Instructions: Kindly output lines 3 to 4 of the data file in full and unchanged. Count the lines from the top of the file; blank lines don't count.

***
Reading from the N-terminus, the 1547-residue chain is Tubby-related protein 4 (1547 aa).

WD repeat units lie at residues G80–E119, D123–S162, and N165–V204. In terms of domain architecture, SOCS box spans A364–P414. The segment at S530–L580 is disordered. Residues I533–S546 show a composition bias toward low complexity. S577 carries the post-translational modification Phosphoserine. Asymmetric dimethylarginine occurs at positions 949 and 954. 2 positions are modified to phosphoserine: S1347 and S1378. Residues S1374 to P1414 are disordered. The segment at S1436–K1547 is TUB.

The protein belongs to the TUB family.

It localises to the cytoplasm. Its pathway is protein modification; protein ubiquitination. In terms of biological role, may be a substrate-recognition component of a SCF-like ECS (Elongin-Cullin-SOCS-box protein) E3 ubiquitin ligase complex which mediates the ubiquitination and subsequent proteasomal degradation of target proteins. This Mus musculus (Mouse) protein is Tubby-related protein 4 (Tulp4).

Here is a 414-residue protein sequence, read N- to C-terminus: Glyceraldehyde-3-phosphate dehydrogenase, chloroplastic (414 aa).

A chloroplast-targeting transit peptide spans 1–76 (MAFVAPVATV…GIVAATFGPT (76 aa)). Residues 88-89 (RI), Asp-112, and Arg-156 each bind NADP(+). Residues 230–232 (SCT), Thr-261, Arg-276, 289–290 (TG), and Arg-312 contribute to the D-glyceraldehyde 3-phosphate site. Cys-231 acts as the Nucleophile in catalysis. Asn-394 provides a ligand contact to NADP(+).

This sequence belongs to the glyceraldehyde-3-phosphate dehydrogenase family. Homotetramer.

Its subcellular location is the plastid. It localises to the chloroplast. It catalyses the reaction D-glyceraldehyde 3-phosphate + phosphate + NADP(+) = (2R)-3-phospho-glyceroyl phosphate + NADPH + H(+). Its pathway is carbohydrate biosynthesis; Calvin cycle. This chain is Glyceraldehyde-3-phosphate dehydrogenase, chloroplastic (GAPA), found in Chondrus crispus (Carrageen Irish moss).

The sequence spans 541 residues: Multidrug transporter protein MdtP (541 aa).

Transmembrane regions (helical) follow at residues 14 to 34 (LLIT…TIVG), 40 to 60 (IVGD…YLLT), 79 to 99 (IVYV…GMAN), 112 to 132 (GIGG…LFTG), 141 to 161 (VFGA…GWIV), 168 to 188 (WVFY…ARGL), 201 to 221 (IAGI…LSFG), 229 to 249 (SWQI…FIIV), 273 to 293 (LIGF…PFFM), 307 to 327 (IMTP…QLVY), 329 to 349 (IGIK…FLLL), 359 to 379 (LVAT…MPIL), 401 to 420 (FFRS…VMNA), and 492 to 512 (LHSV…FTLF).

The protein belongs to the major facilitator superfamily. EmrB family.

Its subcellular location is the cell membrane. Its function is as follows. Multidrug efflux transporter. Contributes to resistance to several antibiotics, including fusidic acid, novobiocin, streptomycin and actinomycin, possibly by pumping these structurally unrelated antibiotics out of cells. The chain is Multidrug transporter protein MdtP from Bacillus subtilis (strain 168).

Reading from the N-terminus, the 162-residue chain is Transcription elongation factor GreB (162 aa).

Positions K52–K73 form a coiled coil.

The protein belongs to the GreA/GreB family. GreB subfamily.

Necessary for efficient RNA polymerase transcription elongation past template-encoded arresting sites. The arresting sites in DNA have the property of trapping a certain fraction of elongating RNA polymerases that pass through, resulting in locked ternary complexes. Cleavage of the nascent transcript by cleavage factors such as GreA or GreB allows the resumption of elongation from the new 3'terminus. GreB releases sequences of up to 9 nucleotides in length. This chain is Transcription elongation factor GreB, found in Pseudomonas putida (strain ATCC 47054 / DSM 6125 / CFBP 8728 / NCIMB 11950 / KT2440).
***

The protein belongs to the TUB family.

It localises to the cytoplasm. Its pathway is protein modification; protein ubiquitination. In terms of biological role, may be a substrate-recognition component of a SCF-like ECS (Elongin-Cullin-SOCS-box protein) E3 ubiquitin ligase complex which mediates the ubiquitination and subsequent proteasomal degradation of target proteins. This Mus musculus (Mouse) protein is Tubby-related protein 4 (Tulp4).